A recipe for people who can’t follow directions.

I had to make a dish for a staff potluck, and one of my coworkers is vegetarian so I decided to look for something new to try. Because it felt wrong to make something with loads of meat in and then be like “SORRY NONE FOR YOU.”

It would also be decidedly less funny the next time she was handing out paychecks and was like “SORRY NONE FOR YOU.”

Although to be fair, it would probably be hilarious for everyone else.

I’m getting off-topic.

Anyhow, everyone loved it and demanded the recipe so I promised I’d share. Then I was asked if I’d followed the recipe exactly, and of course I did because being exact is very, very important to me of course I didn’t, so I also promised to add notes with my variations.

And the notes turned out to be funny, so I’m sharing the whole thing with you too.

Here’s a photo I took to send to my sisters because when I make things I sometimes like to take photos of it in order to pretend that I have my life together. I call it The Instagram Illusion:

It’s actually delicious.

Vegan West African Peanut Soup

  • Author: Cookie and Kate
  • If it isn’t obvious, my notes are in italics.
  • Prep Time: 10 mins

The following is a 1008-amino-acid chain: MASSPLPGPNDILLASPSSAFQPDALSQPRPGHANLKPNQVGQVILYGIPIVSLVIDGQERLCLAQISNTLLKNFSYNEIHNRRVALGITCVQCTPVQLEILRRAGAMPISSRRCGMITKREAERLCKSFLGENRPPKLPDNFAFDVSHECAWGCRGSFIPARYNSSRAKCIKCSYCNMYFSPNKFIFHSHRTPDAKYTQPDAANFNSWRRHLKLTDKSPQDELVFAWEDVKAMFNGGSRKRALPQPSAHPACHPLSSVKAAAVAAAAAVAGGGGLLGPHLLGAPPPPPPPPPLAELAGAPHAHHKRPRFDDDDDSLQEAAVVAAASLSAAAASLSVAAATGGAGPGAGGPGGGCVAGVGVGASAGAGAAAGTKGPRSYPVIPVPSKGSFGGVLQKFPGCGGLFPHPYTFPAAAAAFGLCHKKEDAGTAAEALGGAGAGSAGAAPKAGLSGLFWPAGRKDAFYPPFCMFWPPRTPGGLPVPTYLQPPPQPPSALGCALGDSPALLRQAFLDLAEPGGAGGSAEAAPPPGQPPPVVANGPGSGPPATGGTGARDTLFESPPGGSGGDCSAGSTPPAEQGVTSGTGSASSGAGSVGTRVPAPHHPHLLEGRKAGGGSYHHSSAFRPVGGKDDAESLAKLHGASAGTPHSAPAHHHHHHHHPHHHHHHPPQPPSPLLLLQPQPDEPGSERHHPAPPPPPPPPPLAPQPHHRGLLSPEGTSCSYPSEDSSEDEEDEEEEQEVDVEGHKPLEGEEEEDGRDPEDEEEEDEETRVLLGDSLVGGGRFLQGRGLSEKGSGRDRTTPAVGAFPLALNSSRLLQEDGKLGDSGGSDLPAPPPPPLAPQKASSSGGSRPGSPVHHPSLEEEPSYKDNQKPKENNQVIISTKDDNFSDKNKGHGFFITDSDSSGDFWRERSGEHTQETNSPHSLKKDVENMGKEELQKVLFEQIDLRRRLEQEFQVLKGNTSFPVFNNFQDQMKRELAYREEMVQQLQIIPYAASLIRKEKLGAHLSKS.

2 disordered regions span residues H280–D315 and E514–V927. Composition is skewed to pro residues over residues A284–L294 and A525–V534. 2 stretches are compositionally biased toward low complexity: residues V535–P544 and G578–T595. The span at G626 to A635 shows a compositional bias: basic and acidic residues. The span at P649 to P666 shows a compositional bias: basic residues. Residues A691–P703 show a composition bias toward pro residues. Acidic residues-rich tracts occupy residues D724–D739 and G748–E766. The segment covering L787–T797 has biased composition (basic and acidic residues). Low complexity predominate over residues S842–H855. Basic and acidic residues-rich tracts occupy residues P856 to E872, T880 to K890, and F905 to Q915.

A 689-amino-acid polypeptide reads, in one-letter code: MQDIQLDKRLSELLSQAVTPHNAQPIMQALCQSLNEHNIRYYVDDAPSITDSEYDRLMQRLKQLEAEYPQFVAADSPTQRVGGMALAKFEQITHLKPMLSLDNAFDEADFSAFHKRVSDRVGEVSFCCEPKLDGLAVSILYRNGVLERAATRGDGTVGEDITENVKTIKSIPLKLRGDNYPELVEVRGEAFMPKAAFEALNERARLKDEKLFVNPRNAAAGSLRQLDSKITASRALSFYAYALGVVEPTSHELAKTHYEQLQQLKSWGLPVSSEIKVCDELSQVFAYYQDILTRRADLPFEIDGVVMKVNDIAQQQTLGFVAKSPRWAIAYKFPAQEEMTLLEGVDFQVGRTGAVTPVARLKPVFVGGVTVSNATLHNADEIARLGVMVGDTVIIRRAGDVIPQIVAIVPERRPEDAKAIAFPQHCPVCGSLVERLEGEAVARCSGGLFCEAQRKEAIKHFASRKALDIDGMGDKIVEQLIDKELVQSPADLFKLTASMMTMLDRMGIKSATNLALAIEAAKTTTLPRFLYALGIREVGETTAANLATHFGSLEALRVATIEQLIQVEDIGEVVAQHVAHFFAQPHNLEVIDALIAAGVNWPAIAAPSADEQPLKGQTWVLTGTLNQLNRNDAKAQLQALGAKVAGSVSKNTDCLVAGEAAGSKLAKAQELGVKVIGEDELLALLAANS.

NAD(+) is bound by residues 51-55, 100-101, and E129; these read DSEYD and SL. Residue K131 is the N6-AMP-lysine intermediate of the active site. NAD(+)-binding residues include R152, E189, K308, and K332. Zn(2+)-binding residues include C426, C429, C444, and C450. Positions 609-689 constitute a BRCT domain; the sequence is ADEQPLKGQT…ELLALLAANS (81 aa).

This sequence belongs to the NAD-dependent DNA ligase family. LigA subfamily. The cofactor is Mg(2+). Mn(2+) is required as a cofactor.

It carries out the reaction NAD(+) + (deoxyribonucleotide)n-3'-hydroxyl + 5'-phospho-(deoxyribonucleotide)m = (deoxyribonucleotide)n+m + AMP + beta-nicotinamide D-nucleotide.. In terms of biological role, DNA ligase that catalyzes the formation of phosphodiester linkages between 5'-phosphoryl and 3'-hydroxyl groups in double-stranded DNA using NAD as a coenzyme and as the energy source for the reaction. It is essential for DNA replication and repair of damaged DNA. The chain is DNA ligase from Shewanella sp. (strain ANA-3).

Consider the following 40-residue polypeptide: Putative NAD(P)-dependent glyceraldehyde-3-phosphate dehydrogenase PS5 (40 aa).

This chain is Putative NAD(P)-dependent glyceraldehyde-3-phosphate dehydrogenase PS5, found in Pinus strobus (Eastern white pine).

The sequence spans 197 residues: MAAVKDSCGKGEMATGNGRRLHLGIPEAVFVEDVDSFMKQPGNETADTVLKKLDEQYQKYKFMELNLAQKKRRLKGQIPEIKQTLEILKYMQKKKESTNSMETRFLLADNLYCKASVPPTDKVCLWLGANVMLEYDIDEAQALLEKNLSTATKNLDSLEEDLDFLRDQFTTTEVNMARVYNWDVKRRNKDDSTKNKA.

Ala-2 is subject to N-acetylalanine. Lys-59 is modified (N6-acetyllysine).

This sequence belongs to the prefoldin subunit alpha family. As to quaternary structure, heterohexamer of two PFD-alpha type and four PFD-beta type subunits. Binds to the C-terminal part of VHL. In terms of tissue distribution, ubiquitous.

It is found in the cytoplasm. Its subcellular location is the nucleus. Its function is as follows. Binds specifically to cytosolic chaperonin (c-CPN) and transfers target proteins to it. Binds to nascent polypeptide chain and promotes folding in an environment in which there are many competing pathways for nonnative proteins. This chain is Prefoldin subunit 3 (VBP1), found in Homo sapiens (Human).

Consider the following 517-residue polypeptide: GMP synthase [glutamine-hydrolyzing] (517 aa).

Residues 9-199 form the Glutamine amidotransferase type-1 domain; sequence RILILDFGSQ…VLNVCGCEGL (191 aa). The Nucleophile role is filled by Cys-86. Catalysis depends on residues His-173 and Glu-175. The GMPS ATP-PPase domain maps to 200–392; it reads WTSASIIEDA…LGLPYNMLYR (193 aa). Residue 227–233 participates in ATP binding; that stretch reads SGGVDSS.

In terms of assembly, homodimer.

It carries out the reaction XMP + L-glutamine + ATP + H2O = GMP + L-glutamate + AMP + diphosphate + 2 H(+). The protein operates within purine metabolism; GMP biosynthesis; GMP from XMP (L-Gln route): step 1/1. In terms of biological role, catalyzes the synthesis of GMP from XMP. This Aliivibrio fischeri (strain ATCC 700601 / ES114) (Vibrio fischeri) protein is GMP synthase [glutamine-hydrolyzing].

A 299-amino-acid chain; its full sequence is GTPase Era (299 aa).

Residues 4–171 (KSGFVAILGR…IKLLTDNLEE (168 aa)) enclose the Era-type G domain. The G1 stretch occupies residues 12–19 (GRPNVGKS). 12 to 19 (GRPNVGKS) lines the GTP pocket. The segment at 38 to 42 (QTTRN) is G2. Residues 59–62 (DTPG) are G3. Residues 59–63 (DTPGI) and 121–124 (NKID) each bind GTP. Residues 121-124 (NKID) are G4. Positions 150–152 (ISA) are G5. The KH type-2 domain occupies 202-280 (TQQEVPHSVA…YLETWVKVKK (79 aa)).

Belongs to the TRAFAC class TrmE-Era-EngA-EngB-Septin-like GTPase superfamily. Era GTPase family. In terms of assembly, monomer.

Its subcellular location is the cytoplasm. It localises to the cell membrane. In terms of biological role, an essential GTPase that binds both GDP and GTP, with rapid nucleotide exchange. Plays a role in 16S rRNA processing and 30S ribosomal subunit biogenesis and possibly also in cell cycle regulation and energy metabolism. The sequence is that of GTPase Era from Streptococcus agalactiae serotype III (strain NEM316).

• Cook Time: 35 mins
  • Total Time: 45 minutes
  • Yield: 4
  • Category: Soup
  • Cuisine: African

 

Ingredients

  • 6 cups low sodium vegetable broth
  • 1 medium red onion, chopped (I used a super large one cause that’s what I had.)
  • 2 tablespoons peeled and minced fresh ginger (I used pre-minced ginger cause ain’t nobody got time for that shit. Have you ever actually tried to grate ginger? It’s the stupidest thing I’ve ever done.)
  • 4 cloves garlic, minced (Again, I used a pre-mined garlic. There was a time I really enjoyed mincing my own garlic but those days are behind me now. I guessed at how many tablespoons would equate to 4 cloves then doubled it cause I like garlic. But then I had to use less because I ran out. The moral of the story is no one really knows how much garlic I used in the making of this soup.)
  • 1 teaspoon salt (I used a pink Himalayan salt here, and cause it’s in a grinder I just ground out a little pile that looked like it might be a teaspoon. You might notice my cooking style is very relaxed. The only necessity is music played at a high decibel level. It relaxes the vegetables before they’re cooked, resulting in a sweeter taste. At least, that’s what I yell over the music when my roommate asks me to turn it down.)
  • 1 bunch collard greens (or kale), ribs removed and leaves chopped into 1-inch strips (I used kale. I did remove the ribs, but I didn’t ‘1-inch strip’ it. I just chopped it up. The 1-inch thing felt a little demanding and ain’t NO recipe gonna tell me what to do.)
  • ¾ cup unsalted peanut butter (chunky or smooth) (I went smooth, cause that’s the only peanut butter that makes sense. Also, I used a little more – see why below – so… like… 4 giant heaping spoonfuls. Whatever amount that is.)
  • ½ cup tomato paste* (I picked up little cans of compliments tomato paste. ½ a cup 118ml and my little can was 152ml and there’s totally no way I was save a tiny little bit of this tiny little can so it all went in. I just added more peanut butter to balance it out).